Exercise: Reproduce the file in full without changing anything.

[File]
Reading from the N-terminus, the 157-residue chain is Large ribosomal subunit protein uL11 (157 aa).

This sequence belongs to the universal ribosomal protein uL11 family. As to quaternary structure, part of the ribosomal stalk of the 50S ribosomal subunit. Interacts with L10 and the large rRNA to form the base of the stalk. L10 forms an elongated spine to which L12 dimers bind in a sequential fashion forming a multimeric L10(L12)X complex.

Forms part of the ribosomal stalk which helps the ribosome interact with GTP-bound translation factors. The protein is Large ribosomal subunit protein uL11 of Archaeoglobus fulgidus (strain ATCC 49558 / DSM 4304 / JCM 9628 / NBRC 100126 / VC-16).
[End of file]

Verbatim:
Reading from the N-terminus, the 157-residue chain is Large ribosomal subunit protein uL11 (157 aa).

This sequence belongs to the universal ribosomal protein uL11 family. As to quaternary structure, part of the ribosomal stalk of the 50S ribosomal subunit. Interacts with L10 and the large rRNA to form the base of the stalk. L10 forms an elongated spine to which L12 dimers bind in a sequential fashion forming a multimeric L10(L12)X complex.

Forms part of the ribosomal stalk which helps the ribosome interact with GTP-bound translation factors. The protein is Large ribosomal subunit protein uL11 of Archaeoglobus fulgidus (strain ATCC 49558 / DSM 4304 / JCM 9628 / NBRC 100126 / VC-16).